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ASK OCE — September 20, 2006 — Vol. 1, Issue 14


By Chris Scolese


The Vision for Space Exploration presents NASA with an extraordinary set of challenges that will set the course of the Agency for years to come. One of the most exciting and ambitious of these is the development of a new human-rated spacecraft that will take us back to the moon and then to Mars.

Orion, the new Crew Exploration Vehicle (CEV), will be the first spacecraft of its kind since the Apollo Command Module. Its development is a once-in-a-generation opportunity for NASA’s technical community, the same way that the Apollo vehicle was for NASA’s first generation.

Theodore Roosevelt once gave a famous piece of advice perfectly suited for spacecraft designers: “Keep your eyes on the stars, but remember to keep your feet on the ground.” Orion will require visionary solutions that can withstand the highest degree of engineering rigor. We will rely on our imaginations for new ideas, but in the end we will listen to the data. Our job as engineers is not to hide problems — it is to find, discuss, and solve them. Finding problems before they find us is the key to our success.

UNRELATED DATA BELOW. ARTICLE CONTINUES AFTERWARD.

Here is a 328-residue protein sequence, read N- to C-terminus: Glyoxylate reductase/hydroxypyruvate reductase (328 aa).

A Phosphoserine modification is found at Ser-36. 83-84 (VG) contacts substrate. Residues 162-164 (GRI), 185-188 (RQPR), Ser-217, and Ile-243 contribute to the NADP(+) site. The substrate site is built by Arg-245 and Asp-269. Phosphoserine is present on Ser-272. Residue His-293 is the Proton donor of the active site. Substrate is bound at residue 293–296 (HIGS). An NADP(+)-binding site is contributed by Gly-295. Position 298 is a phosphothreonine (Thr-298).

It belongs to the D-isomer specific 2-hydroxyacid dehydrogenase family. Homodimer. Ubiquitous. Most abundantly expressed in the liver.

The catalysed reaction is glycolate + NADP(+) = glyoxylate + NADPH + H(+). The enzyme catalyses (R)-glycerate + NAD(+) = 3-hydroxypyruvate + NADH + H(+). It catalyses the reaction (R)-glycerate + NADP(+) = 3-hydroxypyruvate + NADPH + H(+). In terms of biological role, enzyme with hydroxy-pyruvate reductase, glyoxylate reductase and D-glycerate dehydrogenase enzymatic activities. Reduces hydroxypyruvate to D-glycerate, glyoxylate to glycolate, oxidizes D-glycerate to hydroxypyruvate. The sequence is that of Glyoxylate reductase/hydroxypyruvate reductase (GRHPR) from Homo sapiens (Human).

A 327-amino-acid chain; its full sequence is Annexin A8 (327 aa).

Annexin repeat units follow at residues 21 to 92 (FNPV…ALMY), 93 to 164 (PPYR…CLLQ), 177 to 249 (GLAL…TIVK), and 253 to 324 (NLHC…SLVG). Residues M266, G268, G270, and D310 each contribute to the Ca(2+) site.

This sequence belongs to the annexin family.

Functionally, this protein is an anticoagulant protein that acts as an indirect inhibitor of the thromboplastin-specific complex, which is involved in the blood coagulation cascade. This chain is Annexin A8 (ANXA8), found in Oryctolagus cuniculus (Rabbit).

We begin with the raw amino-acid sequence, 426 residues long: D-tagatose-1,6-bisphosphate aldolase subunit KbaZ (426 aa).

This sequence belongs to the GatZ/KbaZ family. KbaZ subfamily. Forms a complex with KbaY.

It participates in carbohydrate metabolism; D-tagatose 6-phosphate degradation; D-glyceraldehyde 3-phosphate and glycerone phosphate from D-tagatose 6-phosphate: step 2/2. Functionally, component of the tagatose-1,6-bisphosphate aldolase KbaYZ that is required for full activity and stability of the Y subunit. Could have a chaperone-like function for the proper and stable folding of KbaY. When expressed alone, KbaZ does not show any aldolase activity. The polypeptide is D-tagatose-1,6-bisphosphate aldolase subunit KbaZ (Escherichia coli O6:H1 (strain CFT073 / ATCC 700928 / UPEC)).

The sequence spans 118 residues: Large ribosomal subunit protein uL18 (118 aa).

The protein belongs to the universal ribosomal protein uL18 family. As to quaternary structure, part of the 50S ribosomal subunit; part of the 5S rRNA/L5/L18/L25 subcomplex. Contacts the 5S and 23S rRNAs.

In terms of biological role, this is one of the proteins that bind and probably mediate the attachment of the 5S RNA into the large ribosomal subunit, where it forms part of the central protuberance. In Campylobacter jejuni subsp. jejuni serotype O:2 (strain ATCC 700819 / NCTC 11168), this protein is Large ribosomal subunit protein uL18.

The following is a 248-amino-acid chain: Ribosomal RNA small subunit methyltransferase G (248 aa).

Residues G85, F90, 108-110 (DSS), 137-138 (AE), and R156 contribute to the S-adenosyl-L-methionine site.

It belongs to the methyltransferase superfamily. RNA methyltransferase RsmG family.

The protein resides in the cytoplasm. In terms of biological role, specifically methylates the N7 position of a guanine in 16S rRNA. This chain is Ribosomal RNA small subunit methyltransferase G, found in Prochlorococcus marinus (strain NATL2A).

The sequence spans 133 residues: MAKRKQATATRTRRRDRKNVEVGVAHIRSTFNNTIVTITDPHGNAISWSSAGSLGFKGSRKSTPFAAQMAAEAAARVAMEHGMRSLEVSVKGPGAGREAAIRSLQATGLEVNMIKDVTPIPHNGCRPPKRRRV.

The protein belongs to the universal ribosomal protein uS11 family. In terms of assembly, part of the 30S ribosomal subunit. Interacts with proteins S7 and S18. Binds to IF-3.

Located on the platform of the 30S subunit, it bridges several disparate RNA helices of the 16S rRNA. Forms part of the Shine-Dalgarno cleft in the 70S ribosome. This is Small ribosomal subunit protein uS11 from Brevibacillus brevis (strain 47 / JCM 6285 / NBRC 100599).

In the context of spaceflight projects, the iterative process through which we conceive ideas, find problems, and devise solutions is one that Dr. Stephen Johnson, author of The Secret of Apollo, has called “managed innovation.” As in the Apollo era, this practice requires our management to give clear direction while remaining responsive and open to change when the facts demand it. Above all, we must trust our people and allow them the autonomy to do their jobs. As Admiral Hyman Rickover said, “Human experience shows that people, not organizations or management systems, get things done.”

So are we headed down the right path so far? My answer is a resounding yes. It is my role as Chief Engineer to support this effort by ensuring that NASA’s technical workforce has the appropriate tools, standards, and professional development to achieve the level of technical excellence that this ambitious vehicle development will require. We are building NASA’s systems engineering capability to address the needs of the Vision for Space Exploration. We are drawing on the expertise of those who have been there before. We are connecting our past with our future.


In This Issue

Message from the Chief Engineer

Leadership Corner: Rickover on Doing a Job

This Week in NASA History: JFK Challenges U.S. to Reach Moon by Decade’s End

First-Person Perspective: NASA History

Reaching for the APEX at Ames

Government Brief: FAA Publishes New Commercial Space Safety Standards

Copy That: Progress in Rapid Prototyping

A View from Outside: Russia and China to Collaborate on Mars Mission

Archimedes Archive: The Turtle

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